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College students fail to get internships, market themselves to employers

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A new study shows that students are waiting too long to seek internship opportunities, find mentors and market themselves. (Source: Babble) A new study shows that students are waiting too long to seek internship opportunities, find mentors and market themselves. (Source: Babble)
Dan Schawbel is the founder of Millennial Branding, one of the firms that published the study. (Source: Dan Schawbel) Dan Schawbel is the founder of Millennial Branding, one of the firms that published the study. (Source: Dan Schawbel)

(RNN) – It's long been said that the road to success is paved with good intentions.

And with college enrollment at an all-time high, it's clear that America's future workforce wants to experience future success.

However, a new study suggests that students fail to aggressively prepare for their careers by taking initiative outside of the classroom.

Gen Y research group Millennial Branding and learning resource site StudentAdvisor.com surveyed more than 200 students about the steps they are taking to get a job after graduation.

The study found that 85 percent of students believe that having an internship is important to their future career. Unfortunately, only 40 percent said they had at least one internship, and 23 percent said their internships lasted between one and four months.

Despite unemployment trends over the past few years, Millennial Branding founder Dan Schawbel said the lack of students working in internships isn't due to a lack of availability.

"I think the biggest issue is that teachers and career services people tell students to wait to get an internship until their junior year," Schawbel said. "But you can't get an internship if your resume is blank."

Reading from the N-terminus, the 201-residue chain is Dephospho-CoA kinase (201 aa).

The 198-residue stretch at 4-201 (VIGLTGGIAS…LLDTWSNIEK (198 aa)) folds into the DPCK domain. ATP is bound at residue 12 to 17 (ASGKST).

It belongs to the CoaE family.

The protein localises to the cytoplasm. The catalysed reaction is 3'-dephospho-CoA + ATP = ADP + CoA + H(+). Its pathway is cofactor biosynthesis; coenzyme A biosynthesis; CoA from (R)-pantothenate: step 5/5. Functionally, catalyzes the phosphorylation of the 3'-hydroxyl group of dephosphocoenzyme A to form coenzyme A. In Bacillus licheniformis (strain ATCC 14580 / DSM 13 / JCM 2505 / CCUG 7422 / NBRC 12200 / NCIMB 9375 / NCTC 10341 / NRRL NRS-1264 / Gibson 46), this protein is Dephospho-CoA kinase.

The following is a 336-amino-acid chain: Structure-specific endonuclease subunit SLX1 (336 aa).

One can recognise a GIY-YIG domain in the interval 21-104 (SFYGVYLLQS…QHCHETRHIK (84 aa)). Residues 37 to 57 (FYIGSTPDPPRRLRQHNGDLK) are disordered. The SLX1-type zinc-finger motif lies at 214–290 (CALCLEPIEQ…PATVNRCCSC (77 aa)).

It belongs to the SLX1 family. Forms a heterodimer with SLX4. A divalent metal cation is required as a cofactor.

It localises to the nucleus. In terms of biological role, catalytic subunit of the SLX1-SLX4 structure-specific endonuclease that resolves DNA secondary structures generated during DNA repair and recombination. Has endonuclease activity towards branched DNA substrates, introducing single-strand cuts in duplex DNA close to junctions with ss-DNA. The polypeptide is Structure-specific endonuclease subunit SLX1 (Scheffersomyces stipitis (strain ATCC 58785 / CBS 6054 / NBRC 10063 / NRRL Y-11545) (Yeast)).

Schawbel explained that your first internship experience doesn't have to be complex.

"It can be very broad. You can work for your parents, you can work for your school. It's very general work if you think about it," he said. "You shouldn't be allowed to graduate without an internship. No Internship, no diploma."

A key to gaining internship experience is finding the appropriate mentor who can help you develop your career. But despite how important mentoring is, only 13 percent of students with mentors said their mentor knows something about their field and can give professional advice.

Much of this may be connected to the study's conclusion that only 10 percent have found a professional mentor though social networking.

"All you need to do is find one person who is willing to mentor you and you're ready to rock," explained Schawbel. "But in order to do that, you have to be willing to contact a lot of people."

He added that using LinkedIn is one of the easiest ways to find a mentor because students can easily browse a database of professionals categorized by job titles and companies.

Unfortunately, only about 33 percent of students have LinkedIn profiles, leaving a key networking resource underutilized.

"College students are missing out on a very valuable resource by not leveraging LinkedIn," said StudentAdvisor.com's Dean Tsouvalas in a statement.

"Internship opportunities, and the ability to network alumni or gain incredible insight into a company, are all there, waiting for students to take advantage."

Additionally, the study found that 93 percent of students do not have an understanding of personal branding, which includes using LinkedIn, business cards, blogs and other social media to market themselves.

And unless students improve the way they attract potential employers, Schawbel believes that finding employment will be increasingly difficult.

"Students should strive to market themselves online through social networks, and actively network offline, in order to secure internships and jobs."

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